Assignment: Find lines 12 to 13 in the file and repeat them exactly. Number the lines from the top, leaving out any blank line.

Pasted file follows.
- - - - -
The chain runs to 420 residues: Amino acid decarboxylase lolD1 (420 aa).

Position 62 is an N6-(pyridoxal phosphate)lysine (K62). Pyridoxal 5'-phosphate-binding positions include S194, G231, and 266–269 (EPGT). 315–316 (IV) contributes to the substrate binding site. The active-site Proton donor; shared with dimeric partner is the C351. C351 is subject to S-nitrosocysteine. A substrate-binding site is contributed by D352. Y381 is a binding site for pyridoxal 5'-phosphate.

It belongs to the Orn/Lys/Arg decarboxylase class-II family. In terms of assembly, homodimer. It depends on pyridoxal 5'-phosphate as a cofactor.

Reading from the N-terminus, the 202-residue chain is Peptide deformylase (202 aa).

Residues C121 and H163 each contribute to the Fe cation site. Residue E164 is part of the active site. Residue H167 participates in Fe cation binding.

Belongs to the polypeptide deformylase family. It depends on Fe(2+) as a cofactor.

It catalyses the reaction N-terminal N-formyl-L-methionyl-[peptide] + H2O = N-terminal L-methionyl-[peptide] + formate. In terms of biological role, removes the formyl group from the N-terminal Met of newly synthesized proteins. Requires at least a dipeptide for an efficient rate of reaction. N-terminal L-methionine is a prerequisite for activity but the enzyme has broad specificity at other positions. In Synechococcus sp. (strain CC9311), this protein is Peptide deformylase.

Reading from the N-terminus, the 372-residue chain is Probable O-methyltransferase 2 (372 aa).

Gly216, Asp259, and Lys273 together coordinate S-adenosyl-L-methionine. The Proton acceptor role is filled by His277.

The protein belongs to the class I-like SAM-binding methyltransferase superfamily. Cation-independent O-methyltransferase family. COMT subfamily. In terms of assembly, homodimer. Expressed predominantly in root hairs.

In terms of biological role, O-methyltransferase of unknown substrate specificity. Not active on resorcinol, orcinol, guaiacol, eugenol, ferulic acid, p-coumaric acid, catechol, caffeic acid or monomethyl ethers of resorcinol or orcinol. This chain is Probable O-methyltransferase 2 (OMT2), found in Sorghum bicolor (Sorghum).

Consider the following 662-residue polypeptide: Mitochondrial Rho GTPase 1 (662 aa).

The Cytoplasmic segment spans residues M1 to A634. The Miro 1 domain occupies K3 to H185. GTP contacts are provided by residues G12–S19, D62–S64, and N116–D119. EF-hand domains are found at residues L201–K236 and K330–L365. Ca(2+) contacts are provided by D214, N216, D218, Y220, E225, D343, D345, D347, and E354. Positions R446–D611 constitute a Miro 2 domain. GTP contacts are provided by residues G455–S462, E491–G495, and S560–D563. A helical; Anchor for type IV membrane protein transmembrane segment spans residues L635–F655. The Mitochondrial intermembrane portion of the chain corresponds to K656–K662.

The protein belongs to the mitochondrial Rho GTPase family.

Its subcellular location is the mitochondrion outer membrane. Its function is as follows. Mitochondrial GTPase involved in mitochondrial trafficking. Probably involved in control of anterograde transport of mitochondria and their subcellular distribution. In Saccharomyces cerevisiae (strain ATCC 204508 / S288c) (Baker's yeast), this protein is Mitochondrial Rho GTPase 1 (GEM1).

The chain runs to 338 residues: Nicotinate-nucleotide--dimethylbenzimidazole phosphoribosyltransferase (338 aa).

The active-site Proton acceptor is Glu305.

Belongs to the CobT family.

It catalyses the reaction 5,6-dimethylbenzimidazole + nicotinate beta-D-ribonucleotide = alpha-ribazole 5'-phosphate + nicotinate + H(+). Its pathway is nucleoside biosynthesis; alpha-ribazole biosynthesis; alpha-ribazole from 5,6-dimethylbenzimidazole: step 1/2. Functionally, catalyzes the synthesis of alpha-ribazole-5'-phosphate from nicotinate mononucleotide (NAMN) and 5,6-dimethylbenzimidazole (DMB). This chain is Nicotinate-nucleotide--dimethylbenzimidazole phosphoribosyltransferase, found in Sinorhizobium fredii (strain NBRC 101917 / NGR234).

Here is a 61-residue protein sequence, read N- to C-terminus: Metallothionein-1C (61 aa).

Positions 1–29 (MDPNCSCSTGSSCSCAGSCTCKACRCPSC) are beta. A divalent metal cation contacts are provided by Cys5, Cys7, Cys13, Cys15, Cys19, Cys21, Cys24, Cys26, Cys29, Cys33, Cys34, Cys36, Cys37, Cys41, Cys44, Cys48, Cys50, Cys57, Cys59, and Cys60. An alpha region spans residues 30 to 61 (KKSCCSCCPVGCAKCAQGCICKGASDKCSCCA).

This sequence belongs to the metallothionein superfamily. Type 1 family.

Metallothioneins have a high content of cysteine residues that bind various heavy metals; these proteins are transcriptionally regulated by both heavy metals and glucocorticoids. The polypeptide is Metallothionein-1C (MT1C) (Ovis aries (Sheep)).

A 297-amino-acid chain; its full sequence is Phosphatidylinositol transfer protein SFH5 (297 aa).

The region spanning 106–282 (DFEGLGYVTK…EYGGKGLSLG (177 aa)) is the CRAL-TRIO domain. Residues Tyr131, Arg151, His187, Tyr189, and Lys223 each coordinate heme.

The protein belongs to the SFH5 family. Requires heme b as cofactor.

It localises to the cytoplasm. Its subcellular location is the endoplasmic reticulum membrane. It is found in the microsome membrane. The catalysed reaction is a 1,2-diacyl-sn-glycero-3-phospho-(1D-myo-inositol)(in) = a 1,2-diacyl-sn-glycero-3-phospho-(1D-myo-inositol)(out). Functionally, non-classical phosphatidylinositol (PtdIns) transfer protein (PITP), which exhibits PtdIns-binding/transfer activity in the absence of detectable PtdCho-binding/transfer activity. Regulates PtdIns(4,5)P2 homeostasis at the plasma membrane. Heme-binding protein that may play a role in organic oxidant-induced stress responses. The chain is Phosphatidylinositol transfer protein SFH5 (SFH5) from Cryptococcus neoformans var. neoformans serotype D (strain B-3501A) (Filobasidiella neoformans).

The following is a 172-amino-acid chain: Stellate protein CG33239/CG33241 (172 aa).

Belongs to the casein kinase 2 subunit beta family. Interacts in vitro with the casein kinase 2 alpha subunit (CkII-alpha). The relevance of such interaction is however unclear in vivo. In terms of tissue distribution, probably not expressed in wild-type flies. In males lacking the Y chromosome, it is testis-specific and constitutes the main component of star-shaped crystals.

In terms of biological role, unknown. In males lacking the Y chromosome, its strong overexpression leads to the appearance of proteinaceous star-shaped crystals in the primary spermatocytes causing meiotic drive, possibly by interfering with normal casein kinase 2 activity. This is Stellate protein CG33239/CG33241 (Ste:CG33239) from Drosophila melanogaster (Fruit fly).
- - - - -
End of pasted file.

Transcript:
Consider the following 662-residue polypeptide: Mitochondrial Rho GTPase 1 (662 aa).

The Cytoplasmic segment spans residues M1 to A634. The Miro 1 domain occupies K3 to H185. GTP contacts are provided by residues G12–S19, D62–S64, and N116–D119. EF-hand domains are found at residues L201–K236 and K330–L365. Ca(2+) contacts are provided by D214, N216, D218, Y220, E225, D343, D345, D347, and E354. Positions R446–D611 constitute a Miro 2 domain. GTP contacts are provided by residues G455–S462, E491–G495, and S560–D563. A helical; Anchor for type IV membrane protein transmembrane segment spans residues L635–F655. The Mitochondrial intermembrane portion of the chain corresponds to K656–K662.